Some notation: I use tuples \( (r, g, b) \) to represent the numbers
of chameleons of each colour at any given time. The transformation
\( (r', g', b') \to (r, g, b) \) denotes that the number of red,
blue, and green chameleons changed from \( (r', g', b') \) to \( (r,
g, b). \) Then I work backwards in time. So, if there are \( (r,
g, b) \) chameleons now, the previous transformation must have been
one of the following:

\( (r - 2x, g + x, b + x) \to (r, g, b) \)

\( (r + x, g - 2x, b + x) \to (r, g, b) \)

\( (r + x, g + x, b - 2x) \to (r, g, b) \)

Let \( d \) be the number of blue chameleons when the zoologists
first arrived.

We know that when the zoologists arrived for the first time, they
observed \( (2000, 3000, d). \) We also know that when they arrived
for the second time, they observed \( (5000 + d, 0, 0). \) The
question is: what are the possible values of \( d? \) I answer this
in two parts.

Part 1.The integer \( d \) must be a multiple
of 3.

Proof. Let us look at how each number in the tuple change
modulo 3 for each possible transformation. For example, without
loss of generality, consider the transformation \( (r - 2x, g + x, b
+ 2x) \to (r, g, b). \) Note that \( -2x \equiv x \pmod{3}. \) So
every transformation just adds the same number modulo 3 to each
number in the tuple.

We know that we start with \( (2000, 3000, d) \) and reach \( (5000
+ d, 0, 0). \) Since the values of green and blue are congruent
modulo 3 in the end (both are 0), therefore their values must be
congruent modulo 3 at the start. Hence \( d \equiv 0 \pmod{3}. \)

Part 2.If \( d \) is any multiple of 3 we can
find a sequence of transformations to go from \( (2000, 3000, d) \)
to \( (5000 + d, 0, 0). \)

Proof. Consider \( (r, g, b) \) where \( r \ge 1 \) and \(
g \ge 3. \) We can get
\[
(r, g, b) \to (r - 1, g - 1, b + 2) \to (r + 3, g - 3, b).
\]
This means that we can keep taking 3 from the value of green and
keep adding it to the value of red. So if we start with \( (2000,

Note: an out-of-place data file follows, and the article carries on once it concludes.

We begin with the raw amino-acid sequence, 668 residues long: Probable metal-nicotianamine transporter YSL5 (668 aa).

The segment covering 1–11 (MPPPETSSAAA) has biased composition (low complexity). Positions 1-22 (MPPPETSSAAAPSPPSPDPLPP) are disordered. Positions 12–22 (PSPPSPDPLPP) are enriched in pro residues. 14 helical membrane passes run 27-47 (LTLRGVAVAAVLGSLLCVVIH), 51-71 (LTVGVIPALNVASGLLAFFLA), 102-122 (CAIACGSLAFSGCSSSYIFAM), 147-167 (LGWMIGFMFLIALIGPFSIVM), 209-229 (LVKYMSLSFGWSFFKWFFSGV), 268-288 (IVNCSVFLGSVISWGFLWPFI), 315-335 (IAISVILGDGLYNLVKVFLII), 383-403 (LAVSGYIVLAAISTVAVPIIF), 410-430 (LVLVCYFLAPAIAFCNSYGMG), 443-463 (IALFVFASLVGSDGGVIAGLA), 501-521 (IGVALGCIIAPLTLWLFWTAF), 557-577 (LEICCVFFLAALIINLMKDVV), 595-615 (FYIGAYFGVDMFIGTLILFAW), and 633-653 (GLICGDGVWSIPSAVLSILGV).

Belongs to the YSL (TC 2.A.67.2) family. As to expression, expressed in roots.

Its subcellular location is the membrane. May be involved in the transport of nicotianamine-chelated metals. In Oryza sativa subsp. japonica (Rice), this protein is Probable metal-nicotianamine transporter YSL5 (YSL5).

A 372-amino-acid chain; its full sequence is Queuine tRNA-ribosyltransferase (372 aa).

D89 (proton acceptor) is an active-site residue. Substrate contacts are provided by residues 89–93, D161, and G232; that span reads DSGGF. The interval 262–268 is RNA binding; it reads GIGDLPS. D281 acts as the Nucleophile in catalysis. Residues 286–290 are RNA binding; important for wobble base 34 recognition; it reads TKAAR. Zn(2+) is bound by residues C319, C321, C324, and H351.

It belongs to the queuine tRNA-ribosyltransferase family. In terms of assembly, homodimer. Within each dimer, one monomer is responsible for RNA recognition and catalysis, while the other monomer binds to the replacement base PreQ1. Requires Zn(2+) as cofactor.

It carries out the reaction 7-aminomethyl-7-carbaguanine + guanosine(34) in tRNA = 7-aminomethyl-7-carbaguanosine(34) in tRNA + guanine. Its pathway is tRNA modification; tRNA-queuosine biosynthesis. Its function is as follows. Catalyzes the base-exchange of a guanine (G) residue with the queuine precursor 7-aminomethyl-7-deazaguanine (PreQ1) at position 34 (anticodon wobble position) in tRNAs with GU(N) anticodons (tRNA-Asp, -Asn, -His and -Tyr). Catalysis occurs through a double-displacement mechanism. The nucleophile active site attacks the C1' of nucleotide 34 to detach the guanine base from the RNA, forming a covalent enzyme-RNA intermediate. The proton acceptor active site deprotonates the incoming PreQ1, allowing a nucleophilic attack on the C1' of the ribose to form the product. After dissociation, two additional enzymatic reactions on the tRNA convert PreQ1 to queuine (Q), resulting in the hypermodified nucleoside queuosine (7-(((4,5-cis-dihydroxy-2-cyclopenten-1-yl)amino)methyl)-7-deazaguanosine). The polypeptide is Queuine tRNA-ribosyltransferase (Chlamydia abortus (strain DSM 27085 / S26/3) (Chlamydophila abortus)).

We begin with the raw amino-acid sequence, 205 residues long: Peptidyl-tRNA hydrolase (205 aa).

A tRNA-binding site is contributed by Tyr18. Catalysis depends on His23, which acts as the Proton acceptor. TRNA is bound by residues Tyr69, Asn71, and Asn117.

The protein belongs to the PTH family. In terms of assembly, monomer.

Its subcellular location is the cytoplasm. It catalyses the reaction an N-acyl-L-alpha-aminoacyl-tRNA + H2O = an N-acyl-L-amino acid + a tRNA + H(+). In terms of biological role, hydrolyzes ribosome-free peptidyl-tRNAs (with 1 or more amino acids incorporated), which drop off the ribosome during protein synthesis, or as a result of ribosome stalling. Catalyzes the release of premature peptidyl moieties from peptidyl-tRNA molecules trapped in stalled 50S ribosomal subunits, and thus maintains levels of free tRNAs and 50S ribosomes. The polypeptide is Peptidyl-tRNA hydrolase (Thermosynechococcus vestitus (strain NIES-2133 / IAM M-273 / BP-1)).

3000, d, \) we can can get \( (5000, 0, d). \)

Similarly for \( r \ge 1 \) and \( b \ge 3, \) we can get
\[
(r, g, b) \to (r - 1, g + 2, b - 1) \to (r + 3, g, b - 3).
\]
So we can keep taking 3 from the value of blue and keep adding it to
the value of red. If \( d \) is a multiple of 3, we can use this to
go from \( (5000, 0, d) \) to \( (5000 + d, 0, 0). \)

## Joshua Tobin said:

Some notation: I use tuples \( (r, g, b) \) to represent the numbers of chameleons of each colour at any given time. The transformation \( (r', g', b') \to (r, g, b) \) denotes that the number of red, blue, and green chameleons changed from \( (r', g', b') \) to \( (r, g, b). \) Then I work backwards in time. So, if there are \( (r, g, b) \) chameleons now, the previous transformation must have been one of the following:

Let \( d \) be the number of blue chameleons when the zoologists first arrived.

We know that when the zoologists arrived for the first time, they observed \( (2000, 3000, d). \) We also know that when they arrived for the second time, they observed \( (5000 + d, 0, 0). \) The question is: what are the possible values of \( d? \) I answer this in two parts.

Part 1.The integer \( d \) must be a multiple of 3.Proof.Let us look at how each number in the tuple change modulo 3 for each possible transformation. For example, without loss of generality, consider the transformation \( (r - 2x, g + x, b + 2x) \to (r, g, b). \) Note that \( -2x \equiv x \pmod{3}. \) So every transformation just adds the same number modulo 3 to each number in the tuple.We know that we start with \( (2000, 3000, d) \) and reach \( (5000 + d, 0, 0). \) Since the values of green and blue are congruent modulo 3 in the end (both are 0), therefore their values must be congruent modulo 3 at the start. Hence \( d \equiv 0 \pmod{3}. \)

Part 2.If \( d \) is any multiple of 3 we can find a sequence of transformations to go from \( (2000, 3000, d) \) to \( (5000 + d, 0, 0). \)Proof. Consider \( (r, g, b) \) where \( r \ge 1 \) and \( g \ge 3. \) We can get \[ (r, g, b) \to (r - 1, g - 1, b + 2) \to (r + 3, g - 3, b). \] This means that we can keep taking 3 from the value of green and keep adding it to the value of red. So if we start with \( (2000, 3000, d, \) we can can get \( (5000, 0, d). \)Similarly for \( r \ge 1 \) and \( b \ge 3, \) we can get \[ (r, g, b) \to (r - 1, g + 2, b - 1) \to (r + 3, g, b - 3). \] So we can keep taking 3 from the value of blue and keep adding it to the value of red. If \( d \) is a multiple of 3, we can use this to go from \( (5000, 0, d) \) to \( (5000 + d, 0, 0). \)